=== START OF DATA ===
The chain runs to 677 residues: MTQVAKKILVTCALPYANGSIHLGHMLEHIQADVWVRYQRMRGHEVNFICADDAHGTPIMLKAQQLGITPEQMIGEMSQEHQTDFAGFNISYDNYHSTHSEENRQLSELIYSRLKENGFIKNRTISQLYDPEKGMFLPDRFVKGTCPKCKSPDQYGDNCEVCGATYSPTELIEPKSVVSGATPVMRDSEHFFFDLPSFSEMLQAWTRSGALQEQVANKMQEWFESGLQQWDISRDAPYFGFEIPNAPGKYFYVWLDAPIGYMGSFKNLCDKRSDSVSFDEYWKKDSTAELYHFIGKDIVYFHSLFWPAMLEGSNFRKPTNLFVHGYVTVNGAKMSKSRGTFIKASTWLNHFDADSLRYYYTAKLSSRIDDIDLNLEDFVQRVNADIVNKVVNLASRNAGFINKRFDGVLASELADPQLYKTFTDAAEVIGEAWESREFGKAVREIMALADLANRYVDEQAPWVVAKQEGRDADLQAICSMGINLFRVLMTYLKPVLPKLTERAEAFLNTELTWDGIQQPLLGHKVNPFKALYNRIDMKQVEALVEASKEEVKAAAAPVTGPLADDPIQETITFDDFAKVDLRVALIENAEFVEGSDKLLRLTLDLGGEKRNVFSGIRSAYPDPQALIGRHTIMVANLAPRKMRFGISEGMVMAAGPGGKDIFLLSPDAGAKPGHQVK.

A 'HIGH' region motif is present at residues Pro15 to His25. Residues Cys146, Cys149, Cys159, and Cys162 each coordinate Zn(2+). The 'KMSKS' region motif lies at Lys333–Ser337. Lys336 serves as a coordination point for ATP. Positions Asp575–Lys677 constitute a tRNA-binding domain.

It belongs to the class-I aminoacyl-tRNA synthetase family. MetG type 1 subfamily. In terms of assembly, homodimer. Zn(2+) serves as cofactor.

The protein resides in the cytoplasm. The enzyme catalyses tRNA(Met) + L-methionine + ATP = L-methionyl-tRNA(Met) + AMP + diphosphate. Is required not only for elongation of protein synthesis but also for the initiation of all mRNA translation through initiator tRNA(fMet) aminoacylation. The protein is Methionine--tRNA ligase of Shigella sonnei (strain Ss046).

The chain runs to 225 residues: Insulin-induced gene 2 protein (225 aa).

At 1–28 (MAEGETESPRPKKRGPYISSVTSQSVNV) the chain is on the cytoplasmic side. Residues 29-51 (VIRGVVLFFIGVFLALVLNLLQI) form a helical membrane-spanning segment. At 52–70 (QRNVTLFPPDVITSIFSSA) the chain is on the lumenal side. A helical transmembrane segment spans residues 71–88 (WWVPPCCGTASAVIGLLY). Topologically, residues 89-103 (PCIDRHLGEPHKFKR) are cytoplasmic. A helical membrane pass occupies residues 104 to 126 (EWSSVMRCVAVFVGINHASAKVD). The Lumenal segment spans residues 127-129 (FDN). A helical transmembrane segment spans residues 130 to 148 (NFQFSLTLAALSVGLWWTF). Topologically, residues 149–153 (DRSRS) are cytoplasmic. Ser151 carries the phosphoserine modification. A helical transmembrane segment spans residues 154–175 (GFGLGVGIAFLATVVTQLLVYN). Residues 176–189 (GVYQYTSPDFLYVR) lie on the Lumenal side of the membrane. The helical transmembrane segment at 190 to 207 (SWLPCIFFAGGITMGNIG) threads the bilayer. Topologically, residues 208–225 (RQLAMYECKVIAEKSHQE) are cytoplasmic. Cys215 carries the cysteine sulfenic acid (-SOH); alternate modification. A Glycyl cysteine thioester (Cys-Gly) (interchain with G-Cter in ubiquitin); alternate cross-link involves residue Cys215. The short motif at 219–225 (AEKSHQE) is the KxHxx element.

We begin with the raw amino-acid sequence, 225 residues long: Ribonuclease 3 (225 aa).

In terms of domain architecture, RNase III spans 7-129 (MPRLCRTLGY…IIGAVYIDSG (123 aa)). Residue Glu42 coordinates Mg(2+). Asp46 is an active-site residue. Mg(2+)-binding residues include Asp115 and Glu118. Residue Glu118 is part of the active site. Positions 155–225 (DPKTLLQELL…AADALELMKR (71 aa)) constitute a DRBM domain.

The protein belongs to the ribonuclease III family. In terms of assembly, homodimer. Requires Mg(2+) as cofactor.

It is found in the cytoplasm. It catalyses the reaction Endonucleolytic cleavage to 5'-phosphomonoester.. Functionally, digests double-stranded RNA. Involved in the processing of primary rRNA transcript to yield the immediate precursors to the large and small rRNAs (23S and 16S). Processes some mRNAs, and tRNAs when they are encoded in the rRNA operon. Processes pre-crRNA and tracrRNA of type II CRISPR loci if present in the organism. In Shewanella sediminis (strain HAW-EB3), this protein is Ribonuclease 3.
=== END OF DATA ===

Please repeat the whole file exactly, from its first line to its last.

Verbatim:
The chain runs to 677 residues: MTQVAKKILVTCALPYANGSIHLGHMLEHIQADVWVRYQRMRGHEVNFICADDAHGTPIMLKAQQLGITPEQMIGEMSQEHQTDFAGFNISYDNYHSTHSEENRQLSELIYSRLKENGFIKNRTISQLYDPEKGMFLPDRFVKGTCPKCKSPDQYGDNCEVCGATYSPTELIEPKSVVSGATPVMRDSEHFFFDLPSFSEMLQAWTRSGALQEQVANKMQEWFESGLQQWDISRDAPYFGFEIPNAPGKYFYVWLDAPIGYMGSFKNLCDKRSDSVSFDEYWKKDSTAELYHFIGKDIVYFHSLFWPAMLEGSNFRKPTNLFVHGYVTVNGAKMSKSRGTFIKASTWLNHFDADSLRYYYTAKLSSRIDDIDLNLEDFVQRVNADIVNKVVNLASRNAGFINKRFDGVLASELADPQLYKTFTDAAEVIGEAWESREFGKAVREIMALADLANRYVDEQAPWVVAKQEGRDADLQAICSMGINLFRVLMTYLKPVLPKLTERAEAFLNTELTWDGIQQPLLGHKVNPFKALYNRIDMKQVEALVEASKEEVKAAAAPVTGPLADDPIQETITFDDFAKVDLRVALIENAEFVEGSDKLLRLTLDLGGEKRNVFSGIRSAYPDPQALIGRHTIMVANLAPRKMRFGISEGMVMAAGPGGKDIFLLSPDAGAKPGHQVK.

A 'HIGH' region motif is present at residues Pro15 to His25. Residues Cys146, Cys149, Cys159, and Cys162 each coordinate Zn(2+). The 'KMSKS' region motif lies at Lys333–Ser337. Lys336 serves as a coordination point for ATP. Positions Asp575–Lys677 constitute a tRNA-binding domain.

It belongs to the class-I aminoacyl-tRNA synthetase family. MetG type 1 subfamily. In terms of assembly, homodimer. Zn(2+) serves as cofactor.

The protein resides in the cytoplasm. The enzyme catalyses tRNA(Met) + L-methionine + ATP = L-methionyl-tRNA(Met) + AMP + diphosphate. Is required not only for elongation of protein synthesis but also for the initiation of all mRNA translation through initiator tRNA(fMet) aminoacylation. The protein is Methionine--tRNA ligase of Shigella sonnei (strain Ss046).

The chain runs to 225 residues: Insulin-induced gene 2 protein (225 aa).

At 1–28 (MAEGETESPRPKKRGPYISSVTSQSVNV) the chain is on the cytoplasmic side. Residues 29-51 (VIRGVVLFFIGVFLALVLNLLQI) form a helical membrane-spanning segment. At 52–70 (QRNVTLFPPDVITSIFSSA) the chain is on the lumenal side. A helical transmembrane segment spans residues 71–88 (WWVPPCCGTASAVIGLLY). Topologically, residues 89-103 (PCIDRHLGEPHKFKR) are cytoplasmic. A helical membrane pass occupies residues 104 to 126 (EWSSVMRCVAVFVGINHASAKVD). The Lumenal segment spans residues 127-129 (FDN). A helical transmembrane segment spans residues 130 to 148 (NFQFSLTLAALSVGLWWTF). Topologically, residues 149–153 (DRSRS) are cytoplasmic. Ser151 carries the phosphoserine modification. A helical transmembrane segment spans residues 154–175 (GFGLGVGIAFLATVVTQLLVYN). Residues 176–189 (GVYQYTSPDFLYVR) lie on the Lumenal side of the membrane. The helical transmembrane segment at 190 to 207 (SWLPCIFFAGGITMGNIG) threads the bilayer. Topologically, residues 208–225 (RQLAMYECKVIAEKSHQE) are cytoplasmic. Cys215 carries the cysteine sulfenic acid (-SOH); alternate modification. A Glycyl cysteine thioester (Cys-Gly) (interchain with G-Cter in ubiquitin); alternate cross-link involves residue Cys215. The short motif at 219–225 (AEKSHQE) is the KxHxx element.

We begin with the raw amino-acid sequence, 225 residues long: Ribonuclease 3 (225 aa).

In terms of domain architecture, RNase III spans 7-129 (MPRLCRTLGY…IIGAVYIDSG (123 aa)). Residue Glu42 coordinates Mg(2+). Asp46 is an active-site residue. Mg(2+)-binding residues include Asp115 and Glu118. Residue Glu118 is part of the active site. Positions 155–225 (DPKTLLQELL…AADALELMKR (71 aa)) constitute a DRBM domain.

The protein belongs to the ribonuclease III family. In terms of assembly, homodimer. Requires Mg(2+) as cofactor.

It is found in the cytoplasm. It catalyses the reaction Endonucleolytic cleavage to 5'-phosphomonoester.. Functionally, digests double-stranded RNA. Involved in the processing of primary rRNA transcript to yield the immediate precursors to the large and small rRNAs (23S and 16S). Processes some mRNAs, and tRNAs when they are encoded in the rRNA operon. Processes pre-crRNA and tracrRNA of type II CRISPR loci if present in the organism. In Shewanella sediminis (strain HAW-EB3), this protein is Ribonuclease 3.